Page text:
To Increase and Diffuse

If you’ve been here a while, you know how big a fan I am of Joe McNally. I’ve seen him speak a dozen times or more, stood in a room with him while he led a small lighting workshop, hung strobes in a diner in Syracuse as part of that and have studied every book and image he’s published. The man just gets light and story, there’s no way around it.

He has no idea who I am, I’m sure, though a venn diagram of friends and colleagues would overlap pretty heavily, but I feel like I know him as a person. And then this morning, I’m reading this guest post he did for Scott Kelby’s site on his history with the big yellow magazine, National Geographic, and I’m just overwhelmed again with his passion for storytelling.

You need to read it. Go on, I’ll wait.

And buried in there (actually, it’s in there twice, but it didn’t register the first time) is this phrase:

Almost 25 years, and lots of yellow boxes, and pixels, later, I’m still out there, trying to increase and diffuse.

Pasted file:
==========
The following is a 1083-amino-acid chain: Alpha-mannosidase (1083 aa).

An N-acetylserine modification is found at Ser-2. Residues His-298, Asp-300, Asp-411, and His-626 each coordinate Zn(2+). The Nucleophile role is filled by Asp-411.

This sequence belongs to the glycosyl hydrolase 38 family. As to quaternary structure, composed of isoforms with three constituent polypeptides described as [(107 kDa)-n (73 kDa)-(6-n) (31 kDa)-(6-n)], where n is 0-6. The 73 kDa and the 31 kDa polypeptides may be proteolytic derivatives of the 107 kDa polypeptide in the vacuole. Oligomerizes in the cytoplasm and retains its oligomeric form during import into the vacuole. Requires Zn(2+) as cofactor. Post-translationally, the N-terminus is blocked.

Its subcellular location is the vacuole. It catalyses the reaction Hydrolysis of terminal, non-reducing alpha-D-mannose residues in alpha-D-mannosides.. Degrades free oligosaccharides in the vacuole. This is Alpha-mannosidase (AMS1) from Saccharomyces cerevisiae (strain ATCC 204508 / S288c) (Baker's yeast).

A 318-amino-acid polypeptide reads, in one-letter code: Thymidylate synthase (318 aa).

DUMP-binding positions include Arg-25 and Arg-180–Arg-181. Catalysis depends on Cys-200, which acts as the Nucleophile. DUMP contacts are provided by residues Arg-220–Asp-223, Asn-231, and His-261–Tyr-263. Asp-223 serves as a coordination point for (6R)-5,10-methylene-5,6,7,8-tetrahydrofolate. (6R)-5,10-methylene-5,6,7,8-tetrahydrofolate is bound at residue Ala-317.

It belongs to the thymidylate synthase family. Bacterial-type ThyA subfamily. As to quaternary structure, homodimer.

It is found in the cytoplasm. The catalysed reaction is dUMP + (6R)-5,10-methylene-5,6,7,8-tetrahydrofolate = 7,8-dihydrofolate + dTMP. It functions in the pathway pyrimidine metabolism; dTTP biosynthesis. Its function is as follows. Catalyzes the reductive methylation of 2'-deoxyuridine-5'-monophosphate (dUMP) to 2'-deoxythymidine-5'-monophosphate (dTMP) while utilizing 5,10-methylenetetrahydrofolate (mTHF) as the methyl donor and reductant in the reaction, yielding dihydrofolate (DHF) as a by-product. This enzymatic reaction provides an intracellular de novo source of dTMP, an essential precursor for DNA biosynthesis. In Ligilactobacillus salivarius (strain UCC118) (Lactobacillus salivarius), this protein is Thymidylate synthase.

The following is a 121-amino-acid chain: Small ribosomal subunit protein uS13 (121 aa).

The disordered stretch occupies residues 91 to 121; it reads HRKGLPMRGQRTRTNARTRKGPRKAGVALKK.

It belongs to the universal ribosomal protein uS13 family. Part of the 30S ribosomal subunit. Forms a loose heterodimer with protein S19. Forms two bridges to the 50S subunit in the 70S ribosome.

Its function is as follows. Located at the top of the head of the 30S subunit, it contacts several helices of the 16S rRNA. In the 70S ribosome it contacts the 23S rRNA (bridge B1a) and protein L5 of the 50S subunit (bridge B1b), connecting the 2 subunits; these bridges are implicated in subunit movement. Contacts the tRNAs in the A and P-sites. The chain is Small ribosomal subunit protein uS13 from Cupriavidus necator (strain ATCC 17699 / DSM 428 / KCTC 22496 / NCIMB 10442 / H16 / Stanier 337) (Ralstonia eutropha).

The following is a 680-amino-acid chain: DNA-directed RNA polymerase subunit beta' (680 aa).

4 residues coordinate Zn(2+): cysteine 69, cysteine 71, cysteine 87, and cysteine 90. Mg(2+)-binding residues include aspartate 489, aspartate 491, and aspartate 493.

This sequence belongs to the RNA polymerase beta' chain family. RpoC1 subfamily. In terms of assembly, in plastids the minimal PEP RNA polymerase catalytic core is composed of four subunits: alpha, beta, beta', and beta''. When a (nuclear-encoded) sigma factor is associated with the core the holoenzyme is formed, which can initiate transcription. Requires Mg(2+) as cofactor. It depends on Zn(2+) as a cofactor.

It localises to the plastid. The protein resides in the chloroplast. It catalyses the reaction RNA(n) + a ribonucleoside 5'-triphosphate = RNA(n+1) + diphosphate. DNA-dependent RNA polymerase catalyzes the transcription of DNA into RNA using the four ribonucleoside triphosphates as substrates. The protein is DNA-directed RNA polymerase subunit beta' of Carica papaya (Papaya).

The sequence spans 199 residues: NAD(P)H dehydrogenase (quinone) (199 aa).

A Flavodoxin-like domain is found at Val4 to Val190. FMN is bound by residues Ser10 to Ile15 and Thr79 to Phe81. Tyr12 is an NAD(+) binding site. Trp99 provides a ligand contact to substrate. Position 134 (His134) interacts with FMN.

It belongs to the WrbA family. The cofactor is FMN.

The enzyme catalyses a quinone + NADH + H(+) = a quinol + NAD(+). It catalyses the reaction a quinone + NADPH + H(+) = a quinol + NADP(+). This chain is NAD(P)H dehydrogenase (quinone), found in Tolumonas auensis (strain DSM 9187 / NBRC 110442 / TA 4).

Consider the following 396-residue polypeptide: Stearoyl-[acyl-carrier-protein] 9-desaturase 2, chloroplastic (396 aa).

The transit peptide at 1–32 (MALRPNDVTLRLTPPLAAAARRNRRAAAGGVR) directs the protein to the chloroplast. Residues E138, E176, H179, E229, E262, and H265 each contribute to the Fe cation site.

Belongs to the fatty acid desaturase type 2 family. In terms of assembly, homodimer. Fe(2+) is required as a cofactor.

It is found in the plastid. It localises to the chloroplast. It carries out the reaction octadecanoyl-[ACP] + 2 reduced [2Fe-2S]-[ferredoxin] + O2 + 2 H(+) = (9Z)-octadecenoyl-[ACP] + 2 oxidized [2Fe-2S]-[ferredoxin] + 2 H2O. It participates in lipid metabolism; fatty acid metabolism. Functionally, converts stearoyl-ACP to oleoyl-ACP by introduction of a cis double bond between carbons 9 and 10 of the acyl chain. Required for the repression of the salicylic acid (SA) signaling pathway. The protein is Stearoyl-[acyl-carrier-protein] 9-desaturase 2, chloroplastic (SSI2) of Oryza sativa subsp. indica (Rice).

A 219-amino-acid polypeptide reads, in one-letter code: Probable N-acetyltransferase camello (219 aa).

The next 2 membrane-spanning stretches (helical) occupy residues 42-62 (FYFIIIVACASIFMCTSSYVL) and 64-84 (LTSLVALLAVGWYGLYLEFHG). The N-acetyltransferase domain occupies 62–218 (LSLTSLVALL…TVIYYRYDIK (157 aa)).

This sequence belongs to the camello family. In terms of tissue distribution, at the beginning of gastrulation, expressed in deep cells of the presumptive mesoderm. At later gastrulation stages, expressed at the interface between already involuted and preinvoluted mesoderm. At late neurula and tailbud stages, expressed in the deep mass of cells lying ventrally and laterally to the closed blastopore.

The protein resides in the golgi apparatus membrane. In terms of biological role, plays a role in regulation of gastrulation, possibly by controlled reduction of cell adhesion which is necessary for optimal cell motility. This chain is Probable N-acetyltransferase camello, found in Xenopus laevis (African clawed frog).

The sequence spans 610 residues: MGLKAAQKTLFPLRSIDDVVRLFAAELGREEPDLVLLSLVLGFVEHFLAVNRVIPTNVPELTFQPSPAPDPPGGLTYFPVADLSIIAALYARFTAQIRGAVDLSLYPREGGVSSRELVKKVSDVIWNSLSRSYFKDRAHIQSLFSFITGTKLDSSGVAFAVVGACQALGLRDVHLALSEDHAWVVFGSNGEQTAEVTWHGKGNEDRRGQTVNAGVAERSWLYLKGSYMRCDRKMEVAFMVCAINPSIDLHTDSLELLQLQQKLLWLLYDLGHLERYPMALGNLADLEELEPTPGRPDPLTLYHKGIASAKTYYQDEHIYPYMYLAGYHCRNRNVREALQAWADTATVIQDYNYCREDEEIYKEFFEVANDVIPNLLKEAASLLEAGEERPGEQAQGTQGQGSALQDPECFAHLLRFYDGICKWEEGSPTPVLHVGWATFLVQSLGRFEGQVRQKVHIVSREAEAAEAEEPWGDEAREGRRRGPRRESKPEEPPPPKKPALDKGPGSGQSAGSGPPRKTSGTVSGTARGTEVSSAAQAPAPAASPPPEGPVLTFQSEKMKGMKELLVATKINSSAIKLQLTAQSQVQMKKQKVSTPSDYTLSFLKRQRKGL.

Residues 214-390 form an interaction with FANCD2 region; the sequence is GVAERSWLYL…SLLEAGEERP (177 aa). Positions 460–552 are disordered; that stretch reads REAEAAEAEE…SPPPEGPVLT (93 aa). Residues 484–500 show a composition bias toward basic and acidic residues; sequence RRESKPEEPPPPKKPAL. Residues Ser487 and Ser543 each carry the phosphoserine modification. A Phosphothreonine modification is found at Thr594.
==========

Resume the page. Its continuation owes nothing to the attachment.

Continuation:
The first usage is here:

The magazine’s official mission statement is “to increase and diffuse geographic knowledge.” “Geography,” for the editors there, generally encompasses both physical and cultural geography. People and their places. People in relationship to the planet. The planet itself, in all of its’ magnificence, and wreckage. The earth, sea and sky, and all the organisms those elements nurture, and occasionally, punish.

Not sure how or when I forgot that line from the magazine, “to increase and diffuse,” but I love it a little more this morning. It sums up what I want my students to do so badly. To learn, to explore, to understand and to share – without that last part, the first parts are so self-serving.

Thanks again, Joe.

Mark E. Johnson

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